Three words that fits in to any Finns mouth. No matter if its spring, summer, autumn or winter, this holy triangle is close to every Finns heart. Especially in summer, the beer and sausage part takes a big part of a native Finns life, because grilling is the thing you just have to do at summer, no matter if it rains or shines. More than just a few times i`ve grilled under umbrella, but it is worth it, because the sausage tastes even better when you have needed a bit of sisu while cooking it. Being a fanatic fan of ice hockey is also big part of Finnishess. That is why the holy triangle will be emphasized during ice hockey world championship games, and once in a blue moon when Finland makes it in to the finals or even wins the cup, the importance of these things go off the charts. These things walk hand in hand.

 

That is what being a true Finn is.

Finnishness in the eyes of a non Finn

I mean I have lived here basically my whole life, but I still wouldnt call my self a Finn. My roots are from Bosnia originally. I’ll base this blogpost off of my own experiences and my own everyday life.

The first thing that comes up to my mind when talking about Finnish people or culture and I’m not even joking but alcohol.

Atleast among students alcohol is seen as a kind of stress reliever. When you’ve got 2 essays and a few difficult tests on the same week it can get pretty stressful, so a student party and a get together with your friends can occasionally help I guess. Also when you’ve worked the traditional 9-5 job the whole week you often find yourself drinking over the weekend with your friends. I’ve been in a couple of situations when deciding not to drink the people around me ask is something wrong, its actually kind of funny.

Some of the many boozes in Finland.

The second thing is sports. Whenever theres news that some Finn or Finns are doing good in some sport in a major tournament it gathers a lot of viewers. I’d say a good example is when a e-sports team called Ence was competing in a CS:GO tournament called Katowice Major. Myself and my friends have not watched any e-sports, but when we heard of this, of course we intented to watch it. The tournament gathered a lot of views from Finland and it was actually exciting to watch. They ended up in 2nd place and they really made a name for themselves. My point with this is that no matter the sport Finnss always gather up and root for their own to win, even though they have not watched the sport, like ever.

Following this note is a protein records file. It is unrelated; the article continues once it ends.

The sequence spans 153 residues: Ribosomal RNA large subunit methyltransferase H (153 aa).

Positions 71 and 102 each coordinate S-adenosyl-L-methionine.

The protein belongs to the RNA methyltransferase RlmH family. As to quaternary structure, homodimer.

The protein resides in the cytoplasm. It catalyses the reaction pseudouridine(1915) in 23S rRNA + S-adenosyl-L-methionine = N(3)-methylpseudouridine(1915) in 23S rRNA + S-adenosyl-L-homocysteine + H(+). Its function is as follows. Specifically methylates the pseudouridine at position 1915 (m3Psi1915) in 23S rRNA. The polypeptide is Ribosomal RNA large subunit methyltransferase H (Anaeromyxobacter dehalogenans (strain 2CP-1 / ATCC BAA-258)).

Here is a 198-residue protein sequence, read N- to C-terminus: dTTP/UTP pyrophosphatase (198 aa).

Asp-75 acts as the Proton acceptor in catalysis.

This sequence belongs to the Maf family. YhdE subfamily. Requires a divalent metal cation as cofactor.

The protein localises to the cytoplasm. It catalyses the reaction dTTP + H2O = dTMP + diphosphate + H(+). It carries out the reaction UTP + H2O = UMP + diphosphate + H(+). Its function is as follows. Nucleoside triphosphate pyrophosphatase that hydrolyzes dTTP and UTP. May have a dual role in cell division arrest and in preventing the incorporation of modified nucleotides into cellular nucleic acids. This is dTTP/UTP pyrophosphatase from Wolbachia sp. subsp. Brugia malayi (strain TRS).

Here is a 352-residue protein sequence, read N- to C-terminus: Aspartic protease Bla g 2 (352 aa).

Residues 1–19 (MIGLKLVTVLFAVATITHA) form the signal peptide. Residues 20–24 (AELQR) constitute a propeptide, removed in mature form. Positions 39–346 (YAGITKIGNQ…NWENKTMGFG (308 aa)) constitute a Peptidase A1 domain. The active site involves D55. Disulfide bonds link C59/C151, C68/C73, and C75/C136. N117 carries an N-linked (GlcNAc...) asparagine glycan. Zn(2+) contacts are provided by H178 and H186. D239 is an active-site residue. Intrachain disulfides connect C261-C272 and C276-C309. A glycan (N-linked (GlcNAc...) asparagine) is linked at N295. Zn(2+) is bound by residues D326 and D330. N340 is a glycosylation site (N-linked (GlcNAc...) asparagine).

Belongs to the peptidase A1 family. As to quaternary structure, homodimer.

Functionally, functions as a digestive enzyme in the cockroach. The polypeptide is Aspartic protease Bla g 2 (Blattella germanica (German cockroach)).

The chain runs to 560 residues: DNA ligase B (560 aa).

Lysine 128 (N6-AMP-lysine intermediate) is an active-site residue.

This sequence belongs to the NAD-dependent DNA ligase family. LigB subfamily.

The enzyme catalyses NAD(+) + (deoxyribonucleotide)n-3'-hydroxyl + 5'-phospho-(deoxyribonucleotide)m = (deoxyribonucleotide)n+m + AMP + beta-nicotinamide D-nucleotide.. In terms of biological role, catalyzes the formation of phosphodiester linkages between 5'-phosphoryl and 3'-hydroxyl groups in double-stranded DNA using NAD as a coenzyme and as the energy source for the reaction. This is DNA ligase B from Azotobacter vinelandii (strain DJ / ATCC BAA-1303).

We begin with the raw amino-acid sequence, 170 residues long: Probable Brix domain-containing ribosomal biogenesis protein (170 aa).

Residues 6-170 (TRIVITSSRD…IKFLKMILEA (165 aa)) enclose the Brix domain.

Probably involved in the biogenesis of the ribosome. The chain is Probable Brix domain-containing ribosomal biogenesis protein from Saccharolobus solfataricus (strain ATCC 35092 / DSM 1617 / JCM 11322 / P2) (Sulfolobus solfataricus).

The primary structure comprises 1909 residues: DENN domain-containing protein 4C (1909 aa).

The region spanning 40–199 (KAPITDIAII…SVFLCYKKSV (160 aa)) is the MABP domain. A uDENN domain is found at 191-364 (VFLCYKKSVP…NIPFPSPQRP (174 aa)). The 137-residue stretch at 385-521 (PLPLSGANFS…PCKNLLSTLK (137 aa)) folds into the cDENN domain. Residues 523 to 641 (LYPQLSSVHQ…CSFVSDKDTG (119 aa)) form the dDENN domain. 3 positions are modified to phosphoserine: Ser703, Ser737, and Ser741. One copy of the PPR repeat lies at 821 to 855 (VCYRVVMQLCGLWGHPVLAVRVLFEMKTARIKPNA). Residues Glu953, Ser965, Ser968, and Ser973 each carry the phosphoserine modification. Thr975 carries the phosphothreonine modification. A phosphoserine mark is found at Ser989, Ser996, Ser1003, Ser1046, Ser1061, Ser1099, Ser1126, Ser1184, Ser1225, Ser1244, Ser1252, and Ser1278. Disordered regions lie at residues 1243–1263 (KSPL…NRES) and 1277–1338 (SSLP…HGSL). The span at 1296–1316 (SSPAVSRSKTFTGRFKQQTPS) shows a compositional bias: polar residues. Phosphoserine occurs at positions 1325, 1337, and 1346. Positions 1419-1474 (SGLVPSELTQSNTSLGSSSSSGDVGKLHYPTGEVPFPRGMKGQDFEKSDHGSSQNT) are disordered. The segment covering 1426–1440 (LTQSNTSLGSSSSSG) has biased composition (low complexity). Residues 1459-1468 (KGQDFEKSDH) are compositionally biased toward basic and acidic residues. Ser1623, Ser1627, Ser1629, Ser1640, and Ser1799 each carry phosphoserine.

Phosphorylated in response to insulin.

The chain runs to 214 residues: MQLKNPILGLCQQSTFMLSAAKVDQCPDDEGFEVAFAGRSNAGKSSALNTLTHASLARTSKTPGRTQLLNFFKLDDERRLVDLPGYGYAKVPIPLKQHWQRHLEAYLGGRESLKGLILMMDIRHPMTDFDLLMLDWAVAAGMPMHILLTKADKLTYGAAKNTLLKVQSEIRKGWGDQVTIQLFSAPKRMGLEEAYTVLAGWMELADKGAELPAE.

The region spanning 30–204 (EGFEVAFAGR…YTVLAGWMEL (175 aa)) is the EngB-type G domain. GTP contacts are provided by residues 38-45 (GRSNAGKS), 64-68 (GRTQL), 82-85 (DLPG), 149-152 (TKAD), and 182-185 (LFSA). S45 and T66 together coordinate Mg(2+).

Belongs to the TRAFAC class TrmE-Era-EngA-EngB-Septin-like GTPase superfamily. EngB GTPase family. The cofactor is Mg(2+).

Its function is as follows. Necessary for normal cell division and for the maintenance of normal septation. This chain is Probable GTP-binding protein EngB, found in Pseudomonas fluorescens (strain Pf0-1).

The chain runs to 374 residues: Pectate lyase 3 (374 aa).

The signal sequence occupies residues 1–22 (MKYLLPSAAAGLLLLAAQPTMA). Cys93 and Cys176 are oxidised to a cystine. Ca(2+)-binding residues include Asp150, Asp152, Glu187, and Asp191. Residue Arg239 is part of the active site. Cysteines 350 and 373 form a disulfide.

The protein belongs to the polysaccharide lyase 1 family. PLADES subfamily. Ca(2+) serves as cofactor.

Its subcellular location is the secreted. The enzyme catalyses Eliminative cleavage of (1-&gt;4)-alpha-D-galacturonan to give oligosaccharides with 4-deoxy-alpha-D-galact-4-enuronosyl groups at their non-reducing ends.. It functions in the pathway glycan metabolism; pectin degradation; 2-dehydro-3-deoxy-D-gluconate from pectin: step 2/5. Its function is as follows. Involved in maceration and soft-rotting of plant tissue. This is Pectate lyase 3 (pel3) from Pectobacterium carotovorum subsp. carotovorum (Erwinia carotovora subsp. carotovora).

The last things come actually as a package almost. Im talking about cottage, sauna and nature. You cant have one without the other. Finlands nature during the summer is just beautiful to look at. Especially in your own cottage when you’ve got your own peace you can just relax and take it easy. Cottages usually at best reside by the seaside but most of them reside on the shore of a lake away from the busy city life.

A pic taken by me at my friends cottage

 

 

Finnishness

For me, Finnishness means lots of different things. The first thing that came to my mind is nature. I feel like most Finnish people have a close connection with it. There’s always nature nearby and you don’t have to walk far to find a forest. I love how easy it is to find a place where there’s no one else and you can just be alone and enjoy the silence and calmness. It’s the perfect place to collect your thoughts together if you feel stressed about something. Us Finns really appreciate the quietness and our own personal space.

I also love the contrasts in Finland such as the cold, long, dark winters and the warm, short, light-filled summers. Also, the change of seasons looks so beautiful in nature, especially in the autumn.

Even though the Finnish summer is short, there’s even more to do for example visiting the local markets, music festivals and amusement parks. The local markets in Finland offer lots of traditional Finnish foods and you should definitely go to one if you are visiting Finland. Finns love fish and I would recommend trying the traditional Finnish salmon soup or fried vendace. Afterwards, you should have a cinnamon bun with a cup of coffee. Did you know that Finnish people consume the most coffee in the world? Well, now you know!

My absolute favourite thing during the summer is to have a swim in the lake and go to a sauna after that. Sauna, swim, repeat! There’s nothing more Finnish than a sauna. In winter cross-country skiing is a must and would recommend that to anyone who’s visiting Finland during the winter. Nothing beats a cup of hot chocolate after your skiing session.

And you can’t forget mushroom hunting and berry picking. There are so many great things that nature offers us here!